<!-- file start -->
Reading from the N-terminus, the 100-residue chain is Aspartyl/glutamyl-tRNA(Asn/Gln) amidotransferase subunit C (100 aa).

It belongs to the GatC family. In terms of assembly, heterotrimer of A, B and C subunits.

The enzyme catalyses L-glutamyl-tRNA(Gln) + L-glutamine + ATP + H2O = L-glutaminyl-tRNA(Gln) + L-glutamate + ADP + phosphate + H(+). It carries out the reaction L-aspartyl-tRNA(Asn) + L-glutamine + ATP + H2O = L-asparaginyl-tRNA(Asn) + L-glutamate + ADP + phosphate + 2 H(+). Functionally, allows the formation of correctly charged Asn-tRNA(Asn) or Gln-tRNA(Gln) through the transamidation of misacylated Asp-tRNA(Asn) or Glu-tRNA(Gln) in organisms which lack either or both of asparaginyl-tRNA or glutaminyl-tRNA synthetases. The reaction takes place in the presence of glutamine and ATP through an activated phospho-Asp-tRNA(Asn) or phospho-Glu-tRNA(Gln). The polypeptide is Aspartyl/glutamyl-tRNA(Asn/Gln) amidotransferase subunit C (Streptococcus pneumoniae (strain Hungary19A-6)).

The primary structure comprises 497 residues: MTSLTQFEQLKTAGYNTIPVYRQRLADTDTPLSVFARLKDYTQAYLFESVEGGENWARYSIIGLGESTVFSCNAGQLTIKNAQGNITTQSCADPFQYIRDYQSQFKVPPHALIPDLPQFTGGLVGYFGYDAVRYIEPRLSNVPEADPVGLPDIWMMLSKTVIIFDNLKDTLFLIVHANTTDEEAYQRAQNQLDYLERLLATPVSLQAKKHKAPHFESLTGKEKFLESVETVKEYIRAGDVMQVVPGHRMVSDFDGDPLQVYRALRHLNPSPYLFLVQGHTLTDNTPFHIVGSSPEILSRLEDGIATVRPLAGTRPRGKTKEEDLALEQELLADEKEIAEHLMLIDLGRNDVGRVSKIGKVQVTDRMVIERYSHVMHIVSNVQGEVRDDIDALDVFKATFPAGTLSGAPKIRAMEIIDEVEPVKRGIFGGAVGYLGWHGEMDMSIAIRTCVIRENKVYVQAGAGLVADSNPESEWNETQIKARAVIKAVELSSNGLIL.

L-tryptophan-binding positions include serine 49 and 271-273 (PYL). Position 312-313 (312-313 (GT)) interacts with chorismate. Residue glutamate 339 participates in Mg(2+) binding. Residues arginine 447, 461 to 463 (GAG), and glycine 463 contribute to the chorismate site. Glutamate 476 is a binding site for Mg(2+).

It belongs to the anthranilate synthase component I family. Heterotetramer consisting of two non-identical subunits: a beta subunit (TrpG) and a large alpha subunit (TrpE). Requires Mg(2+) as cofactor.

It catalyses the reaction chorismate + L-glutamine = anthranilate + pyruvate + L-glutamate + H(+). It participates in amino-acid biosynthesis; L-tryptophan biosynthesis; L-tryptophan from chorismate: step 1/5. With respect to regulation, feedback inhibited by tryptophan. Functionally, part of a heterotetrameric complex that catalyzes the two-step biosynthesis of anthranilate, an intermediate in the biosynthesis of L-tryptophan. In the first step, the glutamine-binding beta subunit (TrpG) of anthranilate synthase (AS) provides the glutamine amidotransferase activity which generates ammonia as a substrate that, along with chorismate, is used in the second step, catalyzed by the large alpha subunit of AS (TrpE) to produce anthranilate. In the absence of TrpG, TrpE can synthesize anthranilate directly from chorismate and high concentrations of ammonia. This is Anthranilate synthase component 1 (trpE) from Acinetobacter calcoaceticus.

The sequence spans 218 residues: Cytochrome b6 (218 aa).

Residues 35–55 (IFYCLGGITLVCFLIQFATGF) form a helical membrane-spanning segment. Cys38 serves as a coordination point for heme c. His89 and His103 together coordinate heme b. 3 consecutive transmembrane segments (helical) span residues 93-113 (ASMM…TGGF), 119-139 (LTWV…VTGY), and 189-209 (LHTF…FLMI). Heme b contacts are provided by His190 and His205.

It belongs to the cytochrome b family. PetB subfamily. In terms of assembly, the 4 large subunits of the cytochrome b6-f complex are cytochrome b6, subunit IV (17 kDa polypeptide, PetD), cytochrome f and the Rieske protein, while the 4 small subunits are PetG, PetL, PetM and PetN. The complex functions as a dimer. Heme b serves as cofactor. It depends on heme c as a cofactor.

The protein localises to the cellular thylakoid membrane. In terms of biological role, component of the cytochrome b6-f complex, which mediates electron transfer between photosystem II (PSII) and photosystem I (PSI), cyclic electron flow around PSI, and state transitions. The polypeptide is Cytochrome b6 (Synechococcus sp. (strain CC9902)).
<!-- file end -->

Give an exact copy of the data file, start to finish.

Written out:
Reading from the N-terminus, the 100-residue chain is Aspartyl/glutamyl-tRNA(Asn/Gln) amidotransferase subunit C (100 aa).

It belongs to the GatC family. In terms of assembly, heterotrimer of A, B and C subunits.

The enzyme catalyses L-glutamyl-tRNA(Gln) + L-glutamine + ATP + H2O = L-glutaminyl-tRNA(Gln) + L-glutamate + ADP + phosphate + H(+). It carries out the reaction L-aspartyl-tRNA(Asn) + L-glutamine + ATP + H2O = L-asparaginyl-tRNA(Asn) + L-glutamate + ADP + phosphate + 2 H(+). Functionally, allows the formation of correctly charged Asn-tRNA(Asn) or Gln-tRNA(Gln) through the transamidation of misacylated Asp-tRNA(Asn) or Glu-tRNA(Gln) in organisms which lack either or both of asparaginyl-tRNA or glutaminyl-tRNA synthetases. The reaction takes place in the presence of glutamine and ATP through an activated phospho-Asp-tRNA(Asn) or phospho-Glu-tRNA(Gln). The polypeptide is Aspartyl/glutamyl-tRNA(Asn/Gln) amidotransferase subunit C (Streptococcus pneumoniae (strain Hungary19A-6)).

The primary structure comprises 497 residues: MTSLTQFEQLKTAGYNTIPVYRQRLADTDTPLSVFARLKDYTQAYLFESVEGGENWARYSIIGLGESTVFSCNAGQLTIKNAQGNITTQSCADPFQYIRDYQSQFKVPPHALIPDLPQFTGGLVGYFGYDAVRYIEPRLSNVPEADPVGLPDIWMMLSKTVIIFDNLKDTLFLIVHANTTDEEAYQRAQNQLDYLERLLATPVSLQAKKHKAPHFESLTGKEKFLESVETVKEYIRAGDVMQVVPGHRMVSDFDGDPLQVYRALRHLNPSPYLFLVQGHTLTDNTPFHIVGSSPEILSRLEDGIATVRPLAGTRPRGKTKEEDLALEQELLADEKEIAEHLMLIDLGRNDVGRVSKIGKVQVTDRMVIERYSHVMHIVSNVQGEVRDDIDALDVFKATFPAGTLSGAPKIRAMEIIDEVEPVKRGIFGGAVGYLGWHGEMDMSIAIRTCVIRENKVYVQAGAGLVADSNPESEWNETQIKARAVIKAVELSSNGLIL.

L-tryptophan-binding positions include serine 49 and 271-273 (PYL). Position 312-313 (312-313 (GT)) interacts with chorismate. Residue glutamate 339 participates in Mg(2+) binding. Residues arginine 447, 461 to 463 (GAG), and glycine 463 contribute to the chorismate site. Glutamate 476 is a binding site for Mg(2+).

It belongs to the anthranilate synthase component I family. Heterotetramer consisting of two non-identical subunits: a beta subunit (TrpG) and a large alpha subunit (TrpE). Requires Mg(2+) as cofactor.

It catalyses the reaction chorismate + L-glutamine = anthranilate + pyruvate + L-glutamate + H(+). It participates in amino-acid biosynthesis; L-tryptophan biosynthesis; L-tryptophan from chorismate: step 1/5. With respect to regulation, feedback inhibited by tryptophan. Functionally, part of a heterotetrameric complex that catalyzes the two-step biosynthesis of anthranilate, an intermediate in the biosynthesis of L-tryptophan. In the first step, the glutamine-binding beta subunit (TrpG) of anthranilate synthase (AS) provides the glutamine amidotransferase activity which generates ammonia as a substrate that, along with chorismate, is used in the second step, catalyzed by the large alpha subunit of AS (TrpE) to produce anthranilate. In the absence of TrpG, TrpE can synthesize anthranilate directly from chorismate and high concentrations of ammonia. This is Anthranilate synthase component 1 (trpE) from Acinetobacter calcoaceticus.

The sequence spans 218 residues: Cytochrome b6 (218 aa).

Residues 35–55 (IFYCLGGITLVCFLIQFATGF) form a helical membrane-spanning segment. Cys38 serves as a coordination point for heme c. His89 and His103 together coordinate heme b. 3 consecutive transmembrane segments (helical) span residues 93-113 (ASMM…TGGF), 119-139 (LTWV…VTGY), and 189-209 (LHTF…FLMI). Heme b contacts are provided by His190 and His205.

It belongs to the cytochrome b family. PetB subfamily. In terms of assembly, the 4 large subunits of the cytochrome b6-f complex are cytochrome b6, subunit IV (17 kDa polypeptide, PetD), cytochrome f and the Rieske protein, while the 4 small subunits are PetG, PetL, PetM and PetN. The complex functions as a dimer. Heme b serves as cofactor. It depends on heme c as a cofactor.

The protein localises to the cellular thylakoid membrane. In terms of biological role, component of the cytochrome b6-f complex, which mediates electron transfer between photosystem II (PSII) and photosystem I (PSI), cyclic electron flow around PSI, and state transitions. The polypeptide is Cytochrome b6 (Synechococcus sp. (strain CC9902)).